In conclusion, the acute increase in MCAv during intensity- and work-matched interval and continuous cycling exercise was not different in old men, whereas MCAv was higher during continuous exercise in young men. This suggests that interval exercise may be an effective alternative for promoting acute increases in CBF velocity, without excessive rises in blood pressure, particularly in those older adults who may not be able to sustain continuous exercise. In both older and younger participants, the accumulated change in MCAv (AUC of MCAv during exercise and recovery) was greater with interval exercise compared with continuous exercise. Whether this reflects a greater “dose” of shear stress with interval exercise remains to be determined, and there is a now a need to investigate the cerebrovascular adaptations to interval exercise training.
Funding and acknowledgements: This work was supported by a grant through the Australia-Germany Joint Research Cooperation Scheme of Universities Australia and the German Academic Exchange Service, as well as a seed grants from the Faculty of Science, Health, Education and Engineering and the Inflammation and Healing Research Cluster at the University of the Sunshine Coast. The authors thank the subjects for volunteering for this study.
Declaration of conflict of interest: The author(s) declare no potential conflicts of interest with respect to the research, authorship, and/or publication of this article. The results of the study are presented clearly, honestly, and without fabrication, falsification, or inappropriate data manipulation, and the results of the present study do not constitute endorsement by ACSM.
Author’s contribution: T. K. was involved in conception and design of study, acquisition of data; analysis and interpretation of data, drafting and revising the article, final approval of the article for publication. T. G. B. and V. A. were involved in interpretation of data, critical revision of article, final approval of the article for publication. S. S. was involved in conception and design of study, critical revision of the article, final approval of the article for publication. C. D. A. was involved in conception and design of study, analysis and interpretation of data, drafting and revising the article, final approval of the article for publication.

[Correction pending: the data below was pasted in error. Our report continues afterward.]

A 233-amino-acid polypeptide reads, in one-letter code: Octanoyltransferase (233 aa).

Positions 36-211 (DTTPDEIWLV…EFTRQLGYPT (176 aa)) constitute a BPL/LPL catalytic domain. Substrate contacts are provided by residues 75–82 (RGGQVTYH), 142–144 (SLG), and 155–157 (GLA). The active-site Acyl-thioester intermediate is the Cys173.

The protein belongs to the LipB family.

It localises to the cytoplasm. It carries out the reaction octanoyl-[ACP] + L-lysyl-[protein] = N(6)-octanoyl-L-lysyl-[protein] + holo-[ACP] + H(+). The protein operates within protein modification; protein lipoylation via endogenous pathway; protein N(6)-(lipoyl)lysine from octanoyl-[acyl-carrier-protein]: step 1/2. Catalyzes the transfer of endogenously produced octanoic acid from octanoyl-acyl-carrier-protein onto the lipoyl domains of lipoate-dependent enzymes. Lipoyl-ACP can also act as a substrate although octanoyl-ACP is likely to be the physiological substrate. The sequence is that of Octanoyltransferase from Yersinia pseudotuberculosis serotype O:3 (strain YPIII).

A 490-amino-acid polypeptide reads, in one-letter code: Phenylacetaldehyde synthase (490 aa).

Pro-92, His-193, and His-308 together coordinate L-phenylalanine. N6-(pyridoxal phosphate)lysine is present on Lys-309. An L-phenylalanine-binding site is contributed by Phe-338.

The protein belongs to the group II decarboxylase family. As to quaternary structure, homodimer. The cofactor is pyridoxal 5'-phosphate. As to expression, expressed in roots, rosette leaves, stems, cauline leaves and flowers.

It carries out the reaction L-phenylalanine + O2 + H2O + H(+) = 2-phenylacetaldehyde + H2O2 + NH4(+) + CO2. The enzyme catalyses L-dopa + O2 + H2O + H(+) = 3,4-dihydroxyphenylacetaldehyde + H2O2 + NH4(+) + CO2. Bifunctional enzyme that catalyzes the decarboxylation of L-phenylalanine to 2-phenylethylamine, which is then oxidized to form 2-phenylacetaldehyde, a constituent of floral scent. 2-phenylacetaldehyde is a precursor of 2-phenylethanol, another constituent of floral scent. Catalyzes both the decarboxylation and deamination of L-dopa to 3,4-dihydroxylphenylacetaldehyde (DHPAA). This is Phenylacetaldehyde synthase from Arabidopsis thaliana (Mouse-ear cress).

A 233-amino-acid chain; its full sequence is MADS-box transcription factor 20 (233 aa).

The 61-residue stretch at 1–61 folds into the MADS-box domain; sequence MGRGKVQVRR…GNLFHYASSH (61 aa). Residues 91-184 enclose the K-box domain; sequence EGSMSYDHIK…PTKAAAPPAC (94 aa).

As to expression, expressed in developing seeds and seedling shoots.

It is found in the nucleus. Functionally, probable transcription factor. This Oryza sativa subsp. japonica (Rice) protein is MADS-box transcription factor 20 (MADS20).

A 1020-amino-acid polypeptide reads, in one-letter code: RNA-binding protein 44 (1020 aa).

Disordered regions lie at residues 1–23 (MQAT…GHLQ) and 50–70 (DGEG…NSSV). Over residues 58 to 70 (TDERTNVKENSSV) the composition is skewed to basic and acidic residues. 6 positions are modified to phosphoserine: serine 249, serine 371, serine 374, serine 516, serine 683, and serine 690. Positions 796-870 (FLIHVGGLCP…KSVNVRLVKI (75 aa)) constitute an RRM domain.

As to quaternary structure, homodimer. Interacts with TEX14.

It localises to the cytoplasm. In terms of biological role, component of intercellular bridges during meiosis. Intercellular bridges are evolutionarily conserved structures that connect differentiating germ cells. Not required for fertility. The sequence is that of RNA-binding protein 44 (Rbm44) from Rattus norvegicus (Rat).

1. Ainslie PN, Cotter JD, George KP, et al. Elevation in cerebral blood flow velocity with aerobic fitness throughout healthy human ageing. J Physiol
2. Bailey DM, Marley CJ, Brugniaux JV, et al. Elevated aerobic fitness sustained throughout the adult lifespan is associated with improved cerebral hemodynamics. Stroke
3. Tinken TM, Thijssen DH, Hopkins N, Dawson EA, Cable NT, Green DJ. Shear stress mediates endothelial adaptations to exercise training in humans. Hypertension
4. Smith KJ, Hoiland RL, Grove R, et al. Matched increases in cerebral artery shear stress, irrespective of stimulus, induce similar changes in extra-cranial arterial diameter in humans. J Cereb Blood Flow Metab
5. Lucas SJ, Cotter JD, Brassard P, Bailey DM. High-intensity interval exercise and cerebrovascular health: curiosity, cause, and consequence. J Cereb Blood Flow Metab
6. Fisher JP, Hartwich D, Seifert T, et al. Cerebral perfusion, oxygenation and metabolism during exercise in young and elderly individuals. J Physiol
. 2013;591(Pt 7):1859–70.
7. Fluck D, Braz ID, Keiser S, et al. Age, aerobic fitness, and cerebral perfusion during exercise: role of carbon dioxide. Am J Physiol-Heart Circ Physiol
8. Askew CD, Parmenter B, Leicht AS, Walker PJ, Golledge J. Exercise & Sports Science Australia (ESSA) position statement on exercise prescription for patients with peripheral arterial disease and intermittent claudication. J Sci Med Sport